Want to be healthy in midlife? Eat your veggies. Wear sunscreen. Drink enough water. Have sex.

Wait….Have sex?

Yep. Not to give cheesy pick-up artists one more line to use in a bar, but having sex is actually really good for you.

How sex improves your overall health

Dr. Madeleine Castellanos, the SexMD“Sex is an important part of our health and well-being,” Madeleine Castellanos, MD, physician, sex therapist, and author of Wanting to Want: What kills your sex life and how to keep it alive told us.

“Consider that we are created with all these different systems that are interrelated. Our cardiovascular system is intimately related to our immune system, which is related to our neurological system. Human beings are designed to respond to physical contact, to eye-to-eye contact; it’s what makes us thrive as babies and as adults.

“We know that people who have strong interpersonal connections live longer lives. One extension of that is sex. It helps support a healthy balance of our hormones and a healthy balance of our neurotransmitters, it helps us feel pleasure and triggers our relaxation response.

“People who have regular sexual activity have better blood pressure, they handle stress better, they have less depression, they’re protected against dementia, they have better cognitive functioning, better memory, better eyesight. Sex improves blood flow … basically, if you want to live longer and better, make sure you get enough lovey-dovey time!”

[We’ll be giving away a signed copy of Dr. Castellanos’ fantastic book, so stay tuned for how you can enter to win!]

Recent research certainly supports Dr. Castellanos’ enthusiasm for regular sexual activity. Studies show orgasms help us sleep, thanks to a release of sleep-supporting (and stress-killing) hormones. If your heart is healthy enough for sexual activity, the aerobic nature of sex can actually promote heart health. Sex can relieve pain and even keep you looking younger.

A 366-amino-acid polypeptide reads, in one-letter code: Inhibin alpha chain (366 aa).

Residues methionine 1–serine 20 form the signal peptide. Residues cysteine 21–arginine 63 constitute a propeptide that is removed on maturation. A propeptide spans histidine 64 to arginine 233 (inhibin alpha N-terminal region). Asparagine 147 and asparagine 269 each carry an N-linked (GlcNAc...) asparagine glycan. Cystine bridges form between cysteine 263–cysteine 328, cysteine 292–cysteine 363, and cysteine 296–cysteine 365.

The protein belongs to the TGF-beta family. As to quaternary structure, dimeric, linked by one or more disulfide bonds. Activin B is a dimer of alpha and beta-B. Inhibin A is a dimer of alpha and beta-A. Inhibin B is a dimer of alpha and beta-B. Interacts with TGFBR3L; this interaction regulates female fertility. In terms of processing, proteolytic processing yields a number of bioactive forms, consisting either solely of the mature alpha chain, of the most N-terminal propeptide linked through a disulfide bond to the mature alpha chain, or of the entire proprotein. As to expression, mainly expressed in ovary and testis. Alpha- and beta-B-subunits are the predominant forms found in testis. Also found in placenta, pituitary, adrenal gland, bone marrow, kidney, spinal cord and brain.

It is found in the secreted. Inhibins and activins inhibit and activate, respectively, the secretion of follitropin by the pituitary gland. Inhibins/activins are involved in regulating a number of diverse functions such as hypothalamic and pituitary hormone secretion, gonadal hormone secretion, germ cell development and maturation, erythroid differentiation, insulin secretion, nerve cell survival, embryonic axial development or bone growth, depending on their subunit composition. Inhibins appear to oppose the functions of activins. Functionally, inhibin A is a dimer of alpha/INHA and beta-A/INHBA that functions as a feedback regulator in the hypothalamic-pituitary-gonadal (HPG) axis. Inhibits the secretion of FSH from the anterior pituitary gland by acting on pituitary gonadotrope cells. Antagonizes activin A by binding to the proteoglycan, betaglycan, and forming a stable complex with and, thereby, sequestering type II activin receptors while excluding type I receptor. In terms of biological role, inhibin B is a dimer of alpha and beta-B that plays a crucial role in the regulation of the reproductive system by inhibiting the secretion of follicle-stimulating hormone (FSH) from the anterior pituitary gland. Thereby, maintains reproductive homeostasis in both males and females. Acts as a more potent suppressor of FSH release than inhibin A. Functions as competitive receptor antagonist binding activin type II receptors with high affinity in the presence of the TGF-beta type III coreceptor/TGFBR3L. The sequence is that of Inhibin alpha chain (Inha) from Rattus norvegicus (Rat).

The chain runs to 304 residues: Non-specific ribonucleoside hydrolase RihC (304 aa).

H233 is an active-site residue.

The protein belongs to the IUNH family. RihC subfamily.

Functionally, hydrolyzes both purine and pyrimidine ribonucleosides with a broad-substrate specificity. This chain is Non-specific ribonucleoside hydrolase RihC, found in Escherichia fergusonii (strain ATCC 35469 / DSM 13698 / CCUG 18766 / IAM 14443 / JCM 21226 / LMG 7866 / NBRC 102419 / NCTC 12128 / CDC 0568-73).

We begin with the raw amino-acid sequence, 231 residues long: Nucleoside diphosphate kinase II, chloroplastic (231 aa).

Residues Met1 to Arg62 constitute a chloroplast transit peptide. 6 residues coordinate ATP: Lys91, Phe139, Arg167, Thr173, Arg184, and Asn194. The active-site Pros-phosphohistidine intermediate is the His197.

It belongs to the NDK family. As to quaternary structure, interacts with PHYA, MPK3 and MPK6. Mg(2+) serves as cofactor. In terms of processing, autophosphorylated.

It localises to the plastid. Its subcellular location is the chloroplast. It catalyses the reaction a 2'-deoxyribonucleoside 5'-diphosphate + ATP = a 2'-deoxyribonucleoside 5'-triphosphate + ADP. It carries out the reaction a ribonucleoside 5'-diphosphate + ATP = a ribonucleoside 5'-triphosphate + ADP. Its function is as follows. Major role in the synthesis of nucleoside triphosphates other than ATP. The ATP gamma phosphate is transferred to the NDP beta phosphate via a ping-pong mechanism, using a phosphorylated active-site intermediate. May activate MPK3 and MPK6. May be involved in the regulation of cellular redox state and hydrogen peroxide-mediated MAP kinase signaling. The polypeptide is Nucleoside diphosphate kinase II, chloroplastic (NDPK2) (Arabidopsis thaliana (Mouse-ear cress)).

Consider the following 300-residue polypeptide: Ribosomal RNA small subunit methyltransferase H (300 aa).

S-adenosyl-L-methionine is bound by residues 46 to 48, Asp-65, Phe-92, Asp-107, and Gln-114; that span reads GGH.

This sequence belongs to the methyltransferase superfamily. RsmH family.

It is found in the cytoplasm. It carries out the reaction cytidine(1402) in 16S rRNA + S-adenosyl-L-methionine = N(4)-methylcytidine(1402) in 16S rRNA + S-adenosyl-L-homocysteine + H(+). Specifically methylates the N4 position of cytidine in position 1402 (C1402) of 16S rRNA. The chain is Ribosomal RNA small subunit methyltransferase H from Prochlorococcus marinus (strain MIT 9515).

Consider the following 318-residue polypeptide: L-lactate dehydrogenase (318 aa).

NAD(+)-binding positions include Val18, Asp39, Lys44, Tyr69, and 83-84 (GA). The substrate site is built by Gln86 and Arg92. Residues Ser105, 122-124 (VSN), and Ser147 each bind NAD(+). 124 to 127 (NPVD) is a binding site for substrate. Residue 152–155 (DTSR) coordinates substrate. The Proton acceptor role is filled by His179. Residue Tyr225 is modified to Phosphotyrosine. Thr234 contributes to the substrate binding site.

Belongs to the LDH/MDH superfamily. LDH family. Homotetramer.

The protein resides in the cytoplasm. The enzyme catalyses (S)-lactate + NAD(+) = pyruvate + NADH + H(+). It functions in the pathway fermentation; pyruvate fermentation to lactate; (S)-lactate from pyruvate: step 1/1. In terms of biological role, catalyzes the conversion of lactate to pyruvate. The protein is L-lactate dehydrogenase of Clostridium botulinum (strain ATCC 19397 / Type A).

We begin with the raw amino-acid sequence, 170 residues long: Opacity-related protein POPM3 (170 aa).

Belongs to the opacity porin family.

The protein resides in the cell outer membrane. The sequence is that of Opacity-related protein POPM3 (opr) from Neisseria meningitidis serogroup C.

That’s great, but I’m really not interested in sex anymore

Midlife can make sex seem less sexy. Reduced libido, vaginal dryness in women, erectile dysfunction in men, plus our cultural attitude that sexuality is for young people can all contribute to us turning off and tuning out when we hit a certain age.

It’s understandable to feel that way, says Dr. Castellanos, because our bodies become so unpredictable in midlife. In perimenopause, we experience estrogen dominance, she tells us. “Your brain gets the message that no egg is being produced because progesterone levels are low. So it starts pumping out estrogen, but there’s no progesterone to balance that surge of estrogen. So you get tender breasts, moodiness, irregular periods, and the up and down, up and down of emotions. In menopause, when estrogen drops off significantly, you get the hot flashes, which are caused by estrogen withdrawal, and vaginal dryness. It’s no wonder so many women get discouraged and give up.”

Brains can get a little unpredictable too. Some women blossom in midlife, embracing their freedom from periods and pregnancy scares, while other women get caught in negativity, Dr. Castellanos tells us. “They think, ‘I’m older, my skin is sagging, no one’s really going to want me.’ That affects their behavior and their response to their partners, and pretty soon all those negative thoughts start to create negativity in real life.”

How can we get our sexy back?

Celebrate! It is possible to get your sex drive back, with a little effort (fun, sexy effort!) How?